As the debate on the use of medical marijuana and, in some instances, recreational marijuana remains a headline topic in states across the country, the American Medical Association (AMA) House of Delegates (HOD) determined to reinforce its existing policy and to even add fuel to the fire.
The AMA policy continues to urge a delay in initiating full legalization of any cannabis product until further research is completed. The AMA also seeks to emphasize a “public health” approach instead of a “criminal” approach to the issue.
New provisions in the policy encourage model legislation that would require the equivalent of a food warning label addressing the “high potential for abuse.”
Among the many other issues debated and discussed at the 2014 AMA Interim Meeting were several resolutions that came from PAMED’s October House of Delegates (HOD) meeting that aimed to address physician concerns with issues, including maintenance of certification (MOC), e-cigarette advertising, and barriers to reimbursement. Read a summary of the actions taken by the AMA delegates regarding these issues.
At the AMA Interim Meeting, delegates from across the U.S. also voted to support:
- Medicaid expansion
- Interstate compact to streamline medical licensure. The Federation of State Medical Board released a final version of the Interstate Medical Licensure Compact earlier this fall. Read an overview from PAMED in this Quick Consult.
- Addressing inadequate provider networks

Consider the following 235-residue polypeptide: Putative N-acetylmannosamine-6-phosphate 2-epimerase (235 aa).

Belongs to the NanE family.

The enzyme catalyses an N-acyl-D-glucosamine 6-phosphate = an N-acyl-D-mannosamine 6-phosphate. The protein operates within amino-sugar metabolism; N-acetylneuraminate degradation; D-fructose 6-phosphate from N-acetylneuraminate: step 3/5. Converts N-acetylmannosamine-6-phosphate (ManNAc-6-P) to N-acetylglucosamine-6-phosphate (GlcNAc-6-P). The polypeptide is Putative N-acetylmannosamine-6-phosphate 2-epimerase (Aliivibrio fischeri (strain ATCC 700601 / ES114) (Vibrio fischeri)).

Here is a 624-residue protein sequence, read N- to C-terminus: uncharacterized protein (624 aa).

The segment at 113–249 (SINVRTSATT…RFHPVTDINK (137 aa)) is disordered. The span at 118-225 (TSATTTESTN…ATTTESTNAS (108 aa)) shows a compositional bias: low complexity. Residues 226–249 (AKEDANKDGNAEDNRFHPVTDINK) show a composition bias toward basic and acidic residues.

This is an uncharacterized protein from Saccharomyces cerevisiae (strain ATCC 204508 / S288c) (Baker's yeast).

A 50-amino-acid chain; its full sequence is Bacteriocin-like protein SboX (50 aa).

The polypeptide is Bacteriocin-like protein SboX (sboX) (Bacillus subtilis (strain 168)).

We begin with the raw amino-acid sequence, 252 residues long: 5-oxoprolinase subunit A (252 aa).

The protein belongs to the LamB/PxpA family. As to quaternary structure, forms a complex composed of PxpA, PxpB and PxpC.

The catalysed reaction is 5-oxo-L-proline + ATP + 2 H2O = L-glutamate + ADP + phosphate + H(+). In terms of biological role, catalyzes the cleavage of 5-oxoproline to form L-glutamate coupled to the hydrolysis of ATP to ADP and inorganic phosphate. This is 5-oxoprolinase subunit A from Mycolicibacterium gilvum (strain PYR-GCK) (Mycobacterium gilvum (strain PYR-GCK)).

- Urging CMS to suspend penalties for failure to meet meaningful use criteria. PAMED supports the Flex IT Act, a bill recently introduced in the U.S. House that would reduce the reporting period from 12 to three months, and increase flexibility in the requirements to prevent providers from dropping out of the program altogether. The bill’s goal is to ease the burden for physician practices and allow more time in 2015 for practices and software vendors to upgrade their systems for stage 2 reporting requirements.
- Continued efforts to extend the Medicaid payment boost that has been in effect since 2013 and is set to expire at the end of 2014. A federal bill —the Ensuring Access to Primary Care for Women and Children Act— would extend this payment boost beyond 2014 when it is currently set to expire.
Watch for more information on these and other actions taken at the AMA meeting in the Daily Dose (PAMED’s all-member daily email), and our other communication channels.
For more information on the AMA Interim Meeting and the work of Pennsylvania’s AMA delegation, please contact Dr. James Goodyear, chair of the Pennsylvania Delegation to the AMA, or Sharon Miller at PAMED’s Executive Office.